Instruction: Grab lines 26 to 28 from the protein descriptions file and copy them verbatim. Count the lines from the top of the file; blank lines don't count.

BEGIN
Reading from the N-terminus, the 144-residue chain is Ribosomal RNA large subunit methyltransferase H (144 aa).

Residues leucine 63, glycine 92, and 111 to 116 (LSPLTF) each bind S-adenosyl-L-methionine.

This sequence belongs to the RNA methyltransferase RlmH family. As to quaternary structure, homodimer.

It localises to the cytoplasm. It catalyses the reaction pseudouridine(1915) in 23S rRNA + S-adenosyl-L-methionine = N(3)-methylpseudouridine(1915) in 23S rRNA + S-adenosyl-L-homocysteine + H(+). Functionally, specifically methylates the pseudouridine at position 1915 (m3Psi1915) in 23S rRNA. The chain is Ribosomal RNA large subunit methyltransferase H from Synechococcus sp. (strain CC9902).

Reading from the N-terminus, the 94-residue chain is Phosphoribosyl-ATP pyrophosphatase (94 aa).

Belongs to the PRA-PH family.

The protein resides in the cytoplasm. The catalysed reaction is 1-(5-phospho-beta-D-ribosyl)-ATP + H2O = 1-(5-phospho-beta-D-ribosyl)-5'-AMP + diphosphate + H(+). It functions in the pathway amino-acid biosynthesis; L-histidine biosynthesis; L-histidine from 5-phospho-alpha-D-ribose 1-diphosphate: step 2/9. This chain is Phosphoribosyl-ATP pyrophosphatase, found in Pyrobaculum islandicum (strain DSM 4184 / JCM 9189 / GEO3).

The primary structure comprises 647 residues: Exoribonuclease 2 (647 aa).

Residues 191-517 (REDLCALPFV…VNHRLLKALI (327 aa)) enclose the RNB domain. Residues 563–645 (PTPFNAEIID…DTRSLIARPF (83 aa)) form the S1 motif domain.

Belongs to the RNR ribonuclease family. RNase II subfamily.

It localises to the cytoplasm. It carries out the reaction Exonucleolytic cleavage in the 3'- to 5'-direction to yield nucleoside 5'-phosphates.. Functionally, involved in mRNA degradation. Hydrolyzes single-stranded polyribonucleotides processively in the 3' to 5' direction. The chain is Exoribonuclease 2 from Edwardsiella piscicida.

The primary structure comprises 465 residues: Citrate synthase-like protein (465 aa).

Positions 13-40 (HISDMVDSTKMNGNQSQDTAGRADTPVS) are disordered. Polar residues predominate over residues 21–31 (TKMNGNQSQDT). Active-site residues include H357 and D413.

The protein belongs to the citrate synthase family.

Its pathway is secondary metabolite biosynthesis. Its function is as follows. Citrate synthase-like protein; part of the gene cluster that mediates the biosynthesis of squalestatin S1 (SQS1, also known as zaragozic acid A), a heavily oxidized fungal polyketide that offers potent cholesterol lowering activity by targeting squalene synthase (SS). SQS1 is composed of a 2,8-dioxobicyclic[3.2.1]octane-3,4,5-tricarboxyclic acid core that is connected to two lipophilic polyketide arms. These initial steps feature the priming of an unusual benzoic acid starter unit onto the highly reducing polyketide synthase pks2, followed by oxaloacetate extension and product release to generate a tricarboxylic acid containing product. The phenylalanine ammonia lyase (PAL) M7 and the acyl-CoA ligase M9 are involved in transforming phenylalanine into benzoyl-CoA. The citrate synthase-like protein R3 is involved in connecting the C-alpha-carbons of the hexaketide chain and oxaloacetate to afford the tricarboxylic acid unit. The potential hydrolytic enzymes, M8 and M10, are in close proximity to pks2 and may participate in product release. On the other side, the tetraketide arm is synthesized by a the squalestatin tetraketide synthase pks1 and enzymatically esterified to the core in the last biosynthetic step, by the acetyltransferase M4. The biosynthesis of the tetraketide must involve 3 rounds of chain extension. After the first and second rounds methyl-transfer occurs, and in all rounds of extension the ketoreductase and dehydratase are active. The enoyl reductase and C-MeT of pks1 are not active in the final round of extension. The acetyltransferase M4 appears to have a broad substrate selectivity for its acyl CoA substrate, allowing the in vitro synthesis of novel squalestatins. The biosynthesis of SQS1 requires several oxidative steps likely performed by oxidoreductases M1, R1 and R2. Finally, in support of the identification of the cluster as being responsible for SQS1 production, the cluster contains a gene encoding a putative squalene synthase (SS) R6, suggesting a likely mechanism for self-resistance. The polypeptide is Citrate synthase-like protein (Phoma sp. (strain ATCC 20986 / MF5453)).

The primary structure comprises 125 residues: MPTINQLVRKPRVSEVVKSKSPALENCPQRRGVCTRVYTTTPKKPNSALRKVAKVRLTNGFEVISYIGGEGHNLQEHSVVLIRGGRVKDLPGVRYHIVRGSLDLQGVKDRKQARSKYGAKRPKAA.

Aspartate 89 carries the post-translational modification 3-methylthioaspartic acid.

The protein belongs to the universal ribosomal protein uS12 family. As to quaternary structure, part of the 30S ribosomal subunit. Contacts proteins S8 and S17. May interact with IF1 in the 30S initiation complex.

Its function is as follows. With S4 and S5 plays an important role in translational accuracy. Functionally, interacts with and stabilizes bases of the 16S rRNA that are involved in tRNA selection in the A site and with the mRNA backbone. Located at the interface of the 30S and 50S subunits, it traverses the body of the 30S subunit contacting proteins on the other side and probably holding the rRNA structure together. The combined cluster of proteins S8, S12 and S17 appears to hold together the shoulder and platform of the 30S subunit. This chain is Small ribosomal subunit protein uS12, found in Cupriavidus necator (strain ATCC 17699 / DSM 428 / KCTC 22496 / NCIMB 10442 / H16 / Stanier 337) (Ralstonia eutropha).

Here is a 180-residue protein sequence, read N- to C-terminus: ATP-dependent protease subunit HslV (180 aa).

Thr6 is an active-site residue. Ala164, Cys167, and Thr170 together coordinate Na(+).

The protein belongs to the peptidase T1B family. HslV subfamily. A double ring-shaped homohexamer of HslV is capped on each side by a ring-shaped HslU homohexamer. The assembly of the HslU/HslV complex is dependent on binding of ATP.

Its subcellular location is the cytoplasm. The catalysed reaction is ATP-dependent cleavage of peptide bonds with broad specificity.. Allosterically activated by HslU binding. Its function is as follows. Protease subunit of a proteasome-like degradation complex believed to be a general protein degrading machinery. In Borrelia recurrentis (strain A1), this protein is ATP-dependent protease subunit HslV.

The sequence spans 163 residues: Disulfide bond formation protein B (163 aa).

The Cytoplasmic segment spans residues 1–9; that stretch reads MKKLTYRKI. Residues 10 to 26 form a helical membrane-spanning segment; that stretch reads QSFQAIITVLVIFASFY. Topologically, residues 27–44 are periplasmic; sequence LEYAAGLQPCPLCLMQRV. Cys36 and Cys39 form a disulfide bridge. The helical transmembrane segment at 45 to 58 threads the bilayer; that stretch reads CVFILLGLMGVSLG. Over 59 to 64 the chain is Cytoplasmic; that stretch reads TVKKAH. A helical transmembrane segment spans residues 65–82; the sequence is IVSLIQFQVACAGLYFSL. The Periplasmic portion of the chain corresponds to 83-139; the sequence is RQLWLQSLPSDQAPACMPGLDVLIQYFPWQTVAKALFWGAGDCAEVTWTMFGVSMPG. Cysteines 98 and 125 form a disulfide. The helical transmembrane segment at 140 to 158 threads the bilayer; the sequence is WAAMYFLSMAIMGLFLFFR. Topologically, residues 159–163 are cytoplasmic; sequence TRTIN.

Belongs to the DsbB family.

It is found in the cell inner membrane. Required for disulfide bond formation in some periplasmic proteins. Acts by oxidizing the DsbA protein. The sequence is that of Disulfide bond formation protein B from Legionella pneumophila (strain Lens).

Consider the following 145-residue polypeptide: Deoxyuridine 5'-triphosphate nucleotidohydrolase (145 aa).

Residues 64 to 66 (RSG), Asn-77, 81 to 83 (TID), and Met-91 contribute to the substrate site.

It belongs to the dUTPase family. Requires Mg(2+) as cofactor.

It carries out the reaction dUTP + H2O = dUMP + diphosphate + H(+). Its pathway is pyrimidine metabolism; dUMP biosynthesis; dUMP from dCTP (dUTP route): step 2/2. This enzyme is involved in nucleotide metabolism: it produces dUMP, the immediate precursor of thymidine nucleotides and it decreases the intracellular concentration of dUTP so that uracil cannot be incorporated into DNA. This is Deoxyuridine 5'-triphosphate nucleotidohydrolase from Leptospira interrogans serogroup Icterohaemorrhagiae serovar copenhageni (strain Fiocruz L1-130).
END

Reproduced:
Belongs to the DsbB family.

It is found in the cell inner membrane. Required for disulfide bond formation in some periplasmic proteins. Acts by oxidizing the DsbA protein. The sequence is that of Disulfide bond formation protein B from Legionella pneumophila (strain Lens).

Consider the following 145-residue polypeptide: Deoxyuridine 5'-triphosphate nucleotidohydrolase (145 aa).